Apple released the new iPhone, the 6, last week, which reminded me to take out my old Canon Rebel and dust it off. Somewhere between the earlybird and hudson filters, I forgot how nice a photo taken with a real camera can look. I am not a photographer. I have a hard enough time deciding what text to write on an Instagram post. So many hashtag possibilities! When my parents gave me the camera for my college graduation, my mom and I signed up for a tutorial. We sat through the morning session, but I had disconnected as the discussion went deep into aperture settings. I just wanted to take a picture. We escaped early and went for brunch. So now here I am about 10 years later and no closer to mastering basic photography than that fateful day at Cameraworld.
Good photography complements a good story. The reality is that my profession takes me to landscapes begging to be photographed: vineyards in a line, long, windy roads, picturesque dishes of local food, old men in caps sitting on benches. There is always a tale to tell. Today there was winemaking to witness in Cigales, Spain. But as usual, I got sidetracked. As I approached Calderona, the winery where I’d be spending the day, I was surrounded by little houses with chimneys sitting up on the hill. These were centuries-old bodegas where wine was aged below the earth. One had smoke coming out.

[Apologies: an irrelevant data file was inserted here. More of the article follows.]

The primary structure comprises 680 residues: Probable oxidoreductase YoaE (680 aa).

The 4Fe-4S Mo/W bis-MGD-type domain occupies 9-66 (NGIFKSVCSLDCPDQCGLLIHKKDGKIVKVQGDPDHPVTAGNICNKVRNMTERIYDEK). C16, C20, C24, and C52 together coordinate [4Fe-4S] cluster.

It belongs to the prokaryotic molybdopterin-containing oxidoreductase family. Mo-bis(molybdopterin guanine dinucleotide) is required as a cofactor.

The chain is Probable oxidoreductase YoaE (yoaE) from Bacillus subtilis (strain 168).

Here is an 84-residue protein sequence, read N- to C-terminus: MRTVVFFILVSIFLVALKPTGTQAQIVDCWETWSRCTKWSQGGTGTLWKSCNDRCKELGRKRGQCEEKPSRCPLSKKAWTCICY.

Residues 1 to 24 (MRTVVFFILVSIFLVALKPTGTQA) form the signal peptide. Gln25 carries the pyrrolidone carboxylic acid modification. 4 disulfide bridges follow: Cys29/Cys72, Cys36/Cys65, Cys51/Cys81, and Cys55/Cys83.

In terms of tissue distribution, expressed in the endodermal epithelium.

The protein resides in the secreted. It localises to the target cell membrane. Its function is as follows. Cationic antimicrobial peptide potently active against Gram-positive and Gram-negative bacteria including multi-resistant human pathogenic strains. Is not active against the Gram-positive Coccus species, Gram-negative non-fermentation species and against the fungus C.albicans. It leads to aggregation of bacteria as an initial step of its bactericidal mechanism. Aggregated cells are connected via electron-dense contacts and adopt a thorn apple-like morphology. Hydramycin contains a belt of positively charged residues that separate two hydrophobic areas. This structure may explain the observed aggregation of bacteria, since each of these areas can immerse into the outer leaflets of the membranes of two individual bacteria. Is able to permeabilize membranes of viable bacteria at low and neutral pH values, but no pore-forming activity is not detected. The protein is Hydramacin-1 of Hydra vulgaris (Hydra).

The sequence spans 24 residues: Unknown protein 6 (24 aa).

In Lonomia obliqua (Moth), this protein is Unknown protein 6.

“They are preparing lunch,” someone said. “Are they living down there?” I asked incredulously, conjuring up all kinds of possible subterranean living arrangements and wondering about lack of ventilation. “No, it is just for meals,” I was assured. Sure enough, and right on time, two squinting men came hobbling over as the grapes at Calderona were dropped into the destemmer.
One of them peered over the edge remarking, “Now that’s a lot of grapes.”
“9,500 kilos,” I added.
“Where’s it going now?”
“Next it will go to be pressed and then go into a deposit.”
He seemed reassured by that sequence. Then, he somehow got wind that I was connected to the Iberian ham business, and said, “Can we get a whole one?” “Yes, we sell whole hams, too. It is really nice with wine!” He looked at me totally straight-faced and said, “Now, it is supposed to rain tomorrow, so we would have to set up a tent. But I know how to do that.” And with that he took his friend back down to make lunch all the while explaining that tomorrow he’d be pitching a tent.
Here we have crush 2014 in Denominación de Origen (Appellation of Origin) Cigales with the Canon Rebel, Revisited. (no grapes are actually pictured–until tomorrow’s post?)